Infrastructural developments in the area designated for the proposed Kigali Special Economic Zone (KSEZs) are nearing completion.
The zone, located in Gasabo District, will host the industrial park which is due for relocation from Gikondo in Kicukiro District, and other businesses.
A member of the task force in charge of the implementation of KSEZ Eng. Ejide Mukono, told The New Times that phases one and two of the zone cover a surface area of 277 hectares while the third phase will cover approximately 134 hectares.
“Phase one is at 96 per cent completion where infrastructural developments are in the final stages of completion, which includes tarmac roads, water and electricity rollout in all designated plots and a waste water treatment plant, are all in place,” he explained.
He stated that all construction and booking activities are being undertaken by the developer of the zone, Kigali Special Economic Zone Ltd. while regulation and licensing activities will be conducted by a newly created authority, the Special Economic Zone Authority of Rwanda (SEZAR), which will be based at the Rwanda Development Board.
“Kigali SEZ is the flagship SEZ project for Rwanda and will show the way for future SEZ projects,” he noted.
KSEZ is expected to be launched within the next few months according to officials.
KSEZ is a partnership between the government, Rwanda Development Bank (BRD), Rwanda Social Security Board (RSSB), insurance firm- SONARWA, Prime Holdings, MAGERWA and Bond Trading.
He disclosed that about 47 local and regional firms had already booked 60 percent of the land area in the zone.
In a bid to open more investment opportunities for the business community in the country and beyond, the country is currently focusing on the development of Special Economic Zones (SEZs) in different parts of the country.
SEZs will offer a business friendly operating environment as well as a favourable regulatory framework in a bid to streamline processes.
The main objective of the zones is to boost and diversify economic activity, create jobs, and increase investments in the country.
A policy towards the establishment of SEZs in the country was formulated and approved by the Cabinet in December 2009 and consequently, the law regulating them was enacted in January 2011 and three ministerial orders approved in December 2011.
The first ministerial order determines the structure, powers and functioning of the Rwanda Special Economic Zones Authority, the second determines license fee for Special Economic developers/ operators in Rwanda and a third determines the negative list for special economic zones in the country.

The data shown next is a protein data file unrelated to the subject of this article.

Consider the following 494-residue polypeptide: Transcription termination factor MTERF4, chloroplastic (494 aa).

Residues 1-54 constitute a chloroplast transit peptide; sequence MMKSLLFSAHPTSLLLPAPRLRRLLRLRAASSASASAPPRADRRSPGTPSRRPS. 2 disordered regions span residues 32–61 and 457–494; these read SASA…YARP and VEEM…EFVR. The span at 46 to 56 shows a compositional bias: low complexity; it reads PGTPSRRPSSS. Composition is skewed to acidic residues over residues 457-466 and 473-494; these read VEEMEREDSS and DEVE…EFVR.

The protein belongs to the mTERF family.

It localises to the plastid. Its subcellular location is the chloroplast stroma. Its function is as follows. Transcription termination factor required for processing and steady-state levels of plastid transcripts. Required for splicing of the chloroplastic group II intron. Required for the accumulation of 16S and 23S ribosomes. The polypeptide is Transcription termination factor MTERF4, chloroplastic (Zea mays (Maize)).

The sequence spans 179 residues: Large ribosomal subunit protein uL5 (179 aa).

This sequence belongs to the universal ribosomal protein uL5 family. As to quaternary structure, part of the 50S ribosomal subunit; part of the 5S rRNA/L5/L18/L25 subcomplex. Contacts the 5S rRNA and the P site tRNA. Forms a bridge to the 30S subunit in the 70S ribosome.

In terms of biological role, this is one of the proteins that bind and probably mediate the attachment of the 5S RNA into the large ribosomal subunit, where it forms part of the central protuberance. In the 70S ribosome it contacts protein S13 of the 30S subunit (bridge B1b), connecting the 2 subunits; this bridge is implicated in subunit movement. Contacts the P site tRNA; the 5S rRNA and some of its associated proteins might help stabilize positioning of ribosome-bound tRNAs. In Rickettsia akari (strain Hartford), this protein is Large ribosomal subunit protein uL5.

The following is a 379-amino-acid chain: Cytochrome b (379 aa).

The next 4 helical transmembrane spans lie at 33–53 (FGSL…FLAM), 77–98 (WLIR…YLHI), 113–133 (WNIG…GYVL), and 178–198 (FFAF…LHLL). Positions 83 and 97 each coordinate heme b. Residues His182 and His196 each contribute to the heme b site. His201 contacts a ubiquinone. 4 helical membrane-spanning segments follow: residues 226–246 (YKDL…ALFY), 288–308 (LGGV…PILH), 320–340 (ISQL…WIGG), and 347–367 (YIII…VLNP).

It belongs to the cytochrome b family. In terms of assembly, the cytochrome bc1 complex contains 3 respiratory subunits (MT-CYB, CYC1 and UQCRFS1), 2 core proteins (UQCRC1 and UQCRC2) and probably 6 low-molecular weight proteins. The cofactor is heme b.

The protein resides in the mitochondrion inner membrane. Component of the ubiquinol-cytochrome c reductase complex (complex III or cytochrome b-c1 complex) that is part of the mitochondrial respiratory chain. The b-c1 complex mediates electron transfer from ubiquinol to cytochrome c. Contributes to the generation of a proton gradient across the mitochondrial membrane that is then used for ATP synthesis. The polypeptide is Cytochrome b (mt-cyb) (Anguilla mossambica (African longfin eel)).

SEZs are parts of land in selected geographical areas provided with liberal economic laws, developed infrastructure and conducive business environment to foster economic growth.
They may include Free Ports, Free Trade Zones, Technology Parks, Tourism Parks, Information Technology Parks and other facilities.
SEZs are increasingly used as an economic policy tool worldwide.
Currently, KSEZ provides designated, serviced land for small and large scale industrial development, as well as reliable, quality infrastructure, competitive fiscal regulations and streamlined administration procedures.
Depending on the success of KSEZ’s, the government will develop more zones in Bugesera District around the area designated for the proposed international airport.
The project, also seeks to set up four provincial industrial parks in Huye, Nyabihu and Rusizi.
According to Zephanie Niyonkuru, a strategy expert at RDB, the zones will provide the opportunity to cluster anchor tenants with suppliers and other service providers, thereby creating jobs in skilled sectors and encouraging knowledge transfer.
“To a large extent, the success of an SEZ is determined by a careful framing of the policy choices on the development, operation and benefits of SEZs and the legal and institutional framework,” he observed.
“They have the ability to promote private investment, industry and export growth as they offer quality infrastructure, sleek business regulations and incentives to investors and businesses.”
Speaking to The New Times, Alexis Ruzibuka, the Director General in charge of SME’s and Industry at the Ministry of Trade and Industry, said that the zones will play a key role in the transformation of SME’s.
“In a special economic zone, every firm is eligible for a 15 per cent income tax incentive which boosts the growth of companies,” he noted.
“The zones have the potential to attract well established firms in the region which will promote the country’s economic growth in terms of import substitution and export promotion strategies.”
Ruzibuka observed that SME’s in the country face a challenge of access to markets, finance and technology transfer but with the development of SEZ’s, they would get market opportunities from bigger firms within the region through forward and backward linkages.